mily could see the bus approaching. Though it was a tiny speck on the horizon, she could feel her heart rate double. She wiggled her toes, as though beginning a slow process of waking up her body, willing it to stand so she could begin her new daunting future. But she remained glued to the bench. There was no other choice but to walk away from the perfect life lined up for her. The steady relationship with her high school sweetheart, George, endured even their college years and her parents adored him. His marriage proposal on graduation day left her with a pristine, princess cut diamond ring that symbolized a life free from the chaos of choices and frightening freedom that confronted most post grads. However, daunting uncertainty, to her, was better than the idea of returning to the stifling boundaries of the suburban box she grew up in. Emily hadn’t fully understood exactly how confined she felt until she and George moved into their own cookie cutter home ten minutes away from her parents. This first step toward cementing the binding vows they had made had rattled her, but she tried to neutralize her uneasiness by making it clear to him that she would maintain the independence she always had while they dated. As the first months of their marriage went on, though, his appreciation for her fiercely free spirit diminished. His support as she desperately looked for a job diminished as his mentioning of children increased. Her parents even began to mention how pleasant it would be to have little tykes running around. Though she long envisioned becoming a teacher, her husband and parents wanted nothing more than the prompt end of her autonomy. She would never become the self-made woman her education encouraged her to be, nor would she ever feel the electrifying sense of a new crush ever again. To her family and husband, she was merely a means of generating a more perfect, reinforced enclosure around their lives.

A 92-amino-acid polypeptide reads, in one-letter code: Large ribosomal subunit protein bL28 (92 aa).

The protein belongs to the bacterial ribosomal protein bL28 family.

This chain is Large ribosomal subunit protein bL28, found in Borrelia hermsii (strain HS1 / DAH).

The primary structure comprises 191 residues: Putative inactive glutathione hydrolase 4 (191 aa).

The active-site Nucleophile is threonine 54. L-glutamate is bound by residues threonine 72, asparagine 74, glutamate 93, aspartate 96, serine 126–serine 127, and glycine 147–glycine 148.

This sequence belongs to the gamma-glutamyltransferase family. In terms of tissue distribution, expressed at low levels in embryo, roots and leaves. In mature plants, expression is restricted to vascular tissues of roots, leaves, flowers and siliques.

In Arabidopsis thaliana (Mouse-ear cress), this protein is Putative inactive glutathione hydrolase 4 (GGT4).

Glitter Literati: Zebra skirt ($14), Buffalo Exchange; Purple blouse ($16), Pretty Penny; Metallic bracelets ($10), Silver plastic bangles ($4), Silver bangle ($5), Sway; Shoes, Stylist’s own; Glasses, stylist’s own.
Coat ($36), Pretty Penny; Button-up shirt ($16), Pretty Penny; Plaid skirt ($18), Pretty Penny; Leather bag, Sway; Tan heels ($25), Sway.
She acknowledged that her escape to the city was a bit cliche, but it was the only means of breaking free that made sense. Never venturing very far passed the limits of suburbia since their marriage, her parents had grown accustomed to the false safety of familiarity. Emily knew they would never follow her into the foreign streets of the city and couldn’t force her back into the singular normality they knew.